I’m sure Amy Adams is a warm season. She carries that orange well. I’ve seen her look great in coral before now too. Excellent choice.
Jenna Dewan-Tatum looks great. A great dress for a high-contrast woman. What’s telling about this dress I think is that despite it’s size and pattern my eyes are still drawn to Jenna’s face which tells me that she’s getting it right. She’s probably a Winter with those striking eyes, pale skin and near-black hair, and the cool dress flatters her.
I’m not sure about Julianne Moore. I think the dress is too cool for her. Her head looks disconnected from her body and she looks a little washed out. Style-wise I like it for her, but the colour isn’t right.
Black on Lady Gaga is too severe. Black is hard to wear at the best of times for most of the population, the velvet only increases black’s harshness as it absorbs the light. With the bleached hair and black eyeliner I don’t feel as though I can see her at all.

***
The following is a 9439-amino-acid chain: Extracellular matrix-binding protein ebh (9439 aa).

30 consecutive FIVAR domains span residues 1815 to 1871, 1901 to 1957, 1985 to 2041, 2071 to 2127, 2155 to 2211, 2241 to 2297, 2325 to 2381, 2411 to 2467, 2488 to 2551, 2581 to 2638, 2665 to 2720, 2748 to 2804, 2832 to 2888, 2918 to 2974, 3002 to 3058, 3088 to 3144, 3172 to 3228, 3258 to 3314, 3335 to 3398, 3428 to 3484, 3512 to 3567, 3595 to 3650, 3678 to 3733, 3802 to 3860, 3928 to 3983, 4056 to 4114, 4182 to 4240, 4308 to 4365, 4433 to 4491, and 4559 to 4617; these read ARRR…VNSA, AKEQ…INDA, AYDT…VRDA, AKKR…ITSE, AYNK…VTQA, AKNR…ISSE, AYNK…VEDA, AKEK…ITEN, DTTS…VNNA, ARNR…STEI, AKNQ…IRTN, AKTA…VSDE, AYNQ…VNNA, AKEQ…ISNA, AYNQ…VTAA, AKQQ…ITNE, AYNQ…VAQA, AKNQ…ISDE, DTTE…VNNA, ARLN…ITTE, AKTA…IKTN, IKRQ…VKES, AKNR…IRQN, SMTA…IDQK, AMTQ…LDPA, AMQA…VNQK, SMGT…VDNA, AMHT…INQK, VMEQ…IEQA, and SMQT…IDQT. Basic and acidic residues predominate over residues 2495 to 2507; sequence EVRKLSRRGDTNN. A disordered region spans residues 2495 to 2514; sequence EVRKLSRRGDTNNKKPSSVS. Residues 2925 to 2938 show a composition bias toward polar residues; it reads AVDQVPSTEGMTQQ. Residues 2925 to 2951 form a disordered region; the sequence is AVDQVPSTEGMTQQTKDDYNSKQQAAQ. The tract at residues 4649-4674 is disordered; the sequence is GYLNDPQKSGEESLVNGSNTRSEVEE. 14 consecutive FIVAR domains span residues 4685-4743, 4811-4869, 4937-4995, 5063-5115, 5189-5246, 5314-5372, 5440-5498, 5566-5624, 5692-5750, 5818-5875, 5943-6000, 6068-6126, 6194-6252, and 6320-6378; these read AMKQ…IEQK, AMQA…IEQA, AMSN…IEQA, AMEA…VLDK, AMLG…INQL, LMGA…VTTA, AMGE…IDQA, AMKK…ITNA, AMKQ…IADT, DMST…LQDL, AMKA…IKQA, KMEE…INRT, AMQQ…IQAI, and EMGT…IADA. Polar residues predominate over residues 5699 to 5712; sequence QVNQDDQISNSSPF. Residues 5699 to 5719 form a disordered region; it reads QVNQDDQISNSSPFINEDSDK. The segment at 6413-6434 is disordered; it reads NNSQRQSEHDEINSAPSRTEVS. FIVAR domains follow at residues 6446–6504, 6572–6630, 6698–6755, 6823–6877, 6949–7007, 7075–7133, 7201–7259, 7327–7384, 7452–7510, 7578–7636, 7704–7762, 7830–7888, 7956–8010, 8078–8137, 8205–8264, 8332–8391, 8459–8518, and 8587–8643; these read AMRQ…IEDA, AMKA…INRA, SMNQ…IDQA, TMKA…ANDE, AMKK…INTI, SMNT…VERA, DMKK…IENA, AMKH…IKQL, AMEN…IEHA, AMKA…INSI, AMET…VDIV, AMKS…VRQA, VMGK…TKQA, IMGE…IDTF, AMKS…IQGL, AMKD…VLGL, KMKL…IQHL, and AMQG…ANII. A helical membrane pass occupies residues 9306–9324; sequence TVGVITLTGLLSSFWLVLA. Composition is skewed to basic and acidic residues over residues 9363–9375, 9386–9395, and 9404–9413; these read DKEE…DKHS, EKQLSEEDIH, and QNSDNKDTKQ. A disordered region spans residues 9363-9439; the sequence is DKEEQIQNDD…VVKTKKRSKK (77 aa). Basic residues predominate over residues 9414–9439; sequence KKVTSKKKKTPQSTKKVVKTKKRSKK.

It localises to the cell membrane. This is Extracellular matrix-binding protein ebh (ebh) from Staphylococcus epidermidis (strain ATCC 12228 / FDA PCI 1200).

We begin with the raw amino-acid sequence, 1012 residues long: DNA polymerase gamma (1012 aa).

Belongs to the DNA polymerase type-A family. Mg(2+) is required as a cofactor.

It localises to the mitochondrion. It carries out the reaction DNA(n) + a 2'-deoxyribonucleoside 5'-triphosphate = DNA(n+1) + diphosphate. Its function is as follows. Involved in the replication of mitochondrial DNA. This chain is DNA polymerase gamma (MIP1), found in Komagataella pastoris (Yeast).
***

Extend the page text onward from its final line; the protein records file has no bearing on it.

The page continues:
Olivia Palermo is a stunning woman but sadly this outfit is not. My eye is so confused. The cool fuchsia lipstick clashes with the gold necklace and the colours in the dress. The black eyeliner is demanding in a way eyeliner shouldn’t be.
I love Lily James’s dress but for someone with such striking, contrasting features, it doesn’t work. Her head seems at odds with the rest of her.
Another example of someone struggling with black, the high neckline really isn’t helping. Emilia Clarke isn’t a Winter. She looks like I do in black.
I looked at Emmy Rossum for a long time and ended up Googling her before I could figure out what was going wrong. She looks like she could be a Winter but actually I think she’s a warm season, an Autumn who suits the deeper shades of the palette would be my guess. The silver jewellery and black eyeliner are jarring. I don’t like the straight hair or the straight lines of the dress. I nearly didn’t recognise her when I first stumbled on the photo.